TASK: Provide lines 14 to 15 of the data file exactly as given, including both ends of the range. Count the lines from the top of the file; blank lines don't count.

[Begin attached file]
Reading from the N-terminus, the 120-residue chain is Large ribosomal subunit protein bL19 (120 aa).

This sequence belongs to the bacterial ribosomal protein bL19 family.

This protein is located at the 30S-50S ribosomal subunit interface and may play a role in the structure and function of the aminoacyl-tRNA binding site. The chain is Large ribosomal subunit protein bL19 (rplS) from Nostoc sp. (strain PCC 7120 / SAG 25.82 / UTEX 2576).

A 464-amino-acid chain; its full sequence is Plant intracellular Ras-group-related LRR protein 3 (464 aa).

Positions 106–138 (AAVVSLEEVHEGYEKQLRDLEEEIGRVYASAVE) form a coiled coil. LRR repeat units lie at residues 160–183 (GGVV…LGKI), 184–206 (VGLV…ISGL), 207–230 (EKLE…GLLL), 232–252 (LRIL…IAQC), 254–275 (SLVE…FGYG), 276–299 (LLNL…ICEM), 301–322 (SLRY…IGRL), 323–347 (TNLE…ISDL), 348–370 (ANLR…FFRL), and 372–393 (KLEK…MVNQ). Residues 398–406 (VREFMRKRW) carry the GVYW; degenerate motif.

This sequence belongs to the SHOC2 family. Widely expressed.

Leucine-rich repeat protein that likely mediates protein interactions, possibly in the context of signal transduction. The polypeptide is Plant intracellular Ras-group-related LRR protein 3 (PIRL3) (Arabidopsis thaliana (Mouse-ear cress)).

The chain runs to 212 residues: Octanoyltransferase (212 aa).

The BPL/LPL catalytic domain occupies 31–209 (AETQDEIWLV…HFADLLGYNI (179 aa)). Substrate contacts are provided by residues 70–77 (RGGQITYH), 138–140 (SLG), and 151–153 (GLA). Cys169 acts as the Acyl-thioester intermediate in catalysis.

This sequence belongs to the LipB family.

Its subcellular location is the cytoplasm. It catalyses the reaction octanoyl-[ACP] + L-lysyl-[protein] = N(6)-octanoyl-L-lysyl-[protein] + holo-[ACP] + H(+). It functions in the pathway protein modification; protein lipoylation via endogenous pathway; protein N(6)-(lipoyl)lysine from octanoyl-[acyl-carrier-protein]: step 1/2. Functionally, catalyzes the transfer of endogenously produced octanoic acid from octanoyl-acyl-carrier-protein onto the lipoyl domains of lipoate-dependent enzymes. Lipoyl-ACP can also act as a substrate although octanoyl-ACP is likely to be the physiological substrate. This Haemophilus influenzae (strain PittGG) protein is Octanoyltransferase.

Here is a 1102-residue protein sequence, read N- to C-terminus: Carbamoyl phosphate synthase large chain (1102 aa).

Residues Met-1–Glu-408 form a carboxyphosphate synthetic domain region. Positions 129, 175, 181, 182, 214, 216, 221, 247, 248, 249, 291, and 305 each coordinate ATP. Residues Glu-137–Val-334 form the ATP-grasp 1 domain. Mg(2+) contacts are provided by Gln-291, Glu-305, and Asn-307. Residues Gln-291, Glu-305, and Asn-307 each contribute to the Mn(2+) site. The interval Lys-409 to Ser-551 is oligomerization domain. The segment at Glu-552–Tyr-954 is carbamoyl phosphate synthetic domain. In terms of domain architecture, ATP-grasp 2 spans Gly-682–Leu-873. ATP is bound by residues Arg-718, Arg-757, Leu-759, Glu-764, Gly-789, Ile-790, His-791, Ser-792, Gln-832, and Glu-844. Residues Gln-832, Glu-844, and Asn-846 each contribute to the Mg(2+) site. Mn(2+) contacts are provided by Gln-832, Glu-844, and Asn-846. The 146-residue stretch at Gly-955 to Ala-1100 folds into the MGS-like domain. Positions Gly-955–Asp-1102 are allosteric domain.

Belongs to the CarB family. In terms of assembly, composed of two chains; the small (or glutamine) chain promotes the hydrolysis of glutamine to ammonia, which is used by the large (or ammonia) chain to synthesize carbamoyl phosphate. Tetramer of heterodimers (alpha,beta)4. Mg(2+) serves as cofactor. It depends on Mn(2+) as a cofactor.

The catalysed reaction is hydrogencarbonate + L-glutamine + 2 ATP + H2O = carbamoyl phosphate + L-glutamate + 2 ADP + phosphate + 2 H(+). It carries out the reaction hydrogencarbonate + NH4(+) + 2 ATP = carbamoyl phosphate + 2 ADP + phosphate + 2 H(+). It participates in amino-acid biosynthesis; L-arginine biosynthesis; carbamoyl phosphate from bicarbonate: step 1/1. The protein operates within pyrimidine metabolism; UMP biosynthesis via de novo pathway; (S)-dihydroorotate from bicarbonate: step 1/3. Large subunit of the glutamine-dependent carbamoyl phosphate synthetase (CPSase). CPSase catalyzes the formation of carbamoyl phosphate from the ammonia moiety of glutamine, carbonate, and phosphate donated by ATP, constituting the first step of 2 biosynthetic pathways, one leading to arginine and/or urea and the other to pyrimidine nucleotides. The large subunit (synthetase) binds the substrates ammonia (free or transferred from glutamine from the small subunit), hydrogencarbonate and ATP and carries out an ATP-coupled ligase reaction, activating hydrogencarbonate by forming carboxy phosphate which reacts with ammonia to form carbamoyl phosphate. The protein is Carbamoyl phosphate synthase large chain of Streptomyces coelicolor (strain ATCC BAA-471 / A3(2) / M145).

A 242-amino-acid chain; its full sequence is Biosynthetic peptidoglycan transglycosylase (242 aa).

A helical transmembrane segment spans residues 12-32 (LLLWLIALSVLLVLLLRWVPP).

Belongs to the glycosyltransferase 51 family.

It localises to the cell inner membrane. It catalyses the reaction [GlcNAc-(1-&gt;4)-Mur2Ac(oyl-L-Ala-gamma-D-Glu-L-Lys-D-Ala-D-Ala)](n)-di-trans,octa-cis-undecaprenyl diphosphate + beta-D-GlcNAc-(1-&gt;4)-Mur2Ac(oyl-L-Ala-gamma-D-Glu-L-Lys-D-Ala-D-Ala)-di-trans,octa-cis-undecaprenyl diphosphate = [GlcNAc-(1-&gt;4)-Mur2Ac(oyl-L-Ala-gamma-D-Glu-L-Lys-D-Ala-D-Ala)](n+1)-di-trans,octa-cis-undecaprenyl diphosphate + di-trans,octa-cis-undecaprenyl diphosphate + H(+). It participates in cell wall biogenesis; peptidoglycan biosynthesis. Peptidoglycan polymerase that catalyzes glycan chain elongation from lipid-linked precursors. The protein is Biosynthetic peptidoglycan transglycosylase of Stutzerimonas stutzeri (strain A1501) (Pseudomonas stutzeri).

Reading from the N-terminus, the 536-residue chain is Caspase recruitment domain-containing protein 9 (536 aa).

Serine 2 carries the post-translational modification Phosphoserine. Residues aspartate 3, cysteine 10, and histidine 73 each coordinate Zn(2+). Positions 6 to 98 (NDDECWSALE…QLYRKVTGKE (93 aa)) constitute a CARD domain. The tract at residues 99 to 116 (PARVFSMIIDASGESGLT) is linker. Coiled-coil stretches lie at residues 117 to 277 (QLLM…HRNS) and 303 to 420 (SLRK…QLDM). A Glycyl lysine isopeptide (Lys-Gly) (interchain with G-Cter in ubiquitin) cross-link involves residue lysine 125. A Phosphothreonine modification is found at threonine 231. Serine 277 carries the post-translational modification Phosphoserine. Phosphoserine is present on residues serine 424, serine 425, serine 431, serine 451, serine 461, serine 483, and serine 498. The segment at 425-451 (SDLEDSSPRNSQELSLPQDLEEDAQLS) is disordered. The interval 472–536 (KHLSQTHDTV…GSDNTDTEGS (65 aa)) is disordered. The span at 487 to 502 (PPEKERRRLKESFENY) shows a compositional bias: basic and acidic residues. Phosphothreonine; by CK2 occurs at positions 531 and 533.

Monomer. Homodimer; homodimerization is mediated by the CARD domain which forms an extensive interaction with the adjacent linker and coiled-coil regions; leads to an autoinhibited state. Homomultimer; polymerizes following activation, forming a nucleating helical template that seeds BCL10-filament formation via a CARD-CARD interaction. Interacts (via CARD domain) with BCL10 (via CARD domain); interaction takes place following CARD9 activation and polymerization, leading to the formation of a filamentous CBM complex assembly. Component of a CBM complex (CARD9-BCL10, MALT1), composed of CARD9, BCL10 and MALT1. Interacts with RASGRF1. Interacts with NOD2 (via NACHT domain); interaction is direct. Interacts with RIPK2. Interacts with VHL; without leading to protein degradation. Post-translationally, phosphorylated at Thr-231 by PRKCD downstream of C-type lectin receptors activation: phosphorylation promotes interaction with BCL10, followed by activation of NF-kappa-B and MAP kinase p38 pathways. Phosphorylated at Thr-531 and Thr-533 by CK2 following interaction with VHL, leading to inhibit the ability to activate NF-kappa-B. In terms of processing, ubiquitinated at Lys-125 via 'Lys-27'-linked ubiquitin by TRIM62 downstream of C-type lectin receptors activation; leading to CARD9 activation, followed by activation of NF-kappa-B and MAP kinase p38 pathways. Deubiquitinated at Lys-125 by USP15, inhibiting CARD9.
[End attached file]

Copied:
Belongs to the CarB family. In terms of assembly, composed of two chains; the small (or glutamine) chain promotes the hydrolysis of glutamine to ammonia, which is used by the large (or ammonia) chain to synthesize carbamoyl phosphate. Tetramer of heterodimers (alpha,beta)4. Mg(2+) serves as cofactor. It depends on Mn(2+) as a cofactor.

The catalysed reaction is hydrogencarbonate + L-glutamine + 2 ATP + H2O = carbamoyl phosphate + L-glutamate + 2 ADP + phosphate + 2 H(+). It carries out the reaction hydrogencarbonate + NH4(+) + 2 ATP = carbamoyl phosphate + 2 ADP + phosphate + 2 H(+). It participates in amino-acid biosynthesis; L-arginine biosynthesis; carbamoyl phosphate from bicarbonate: step 1/1. The protein operates within pyrimidine metabolism; UMP biosynthesis via de novo pathway; (S)-dihydroorotate from bicarbonate: step 1/3. Large subunit of the glutamine-dependent carbamoyl phosphate synthetase (CPSase). CPSase catalyzes the formation of carbamoyl phosphate from the ammonia moiety of glutamine, carbonate, and phosphate donated by ATP, constituting the first step of 2 biosynthetic pathways, one leading to arginine and/or urea and the other to pyrimidine nucleotides. The large subunit (synthetase) binds the substrates ammonia (free or transferred from glutamine from the small subunit), hydrogencarbonate and ATP and carries out an ATP-coupled ligase reaction, activating hydrogencarbonate by forming carboxy phosphate which reacts with ammonia to form carbamoyl phosphate. The protein is Carbamoyl phosphate synthase large chain of Streptomyces coelicolor (strain ATCC BAA-471 / A3(2) / M145).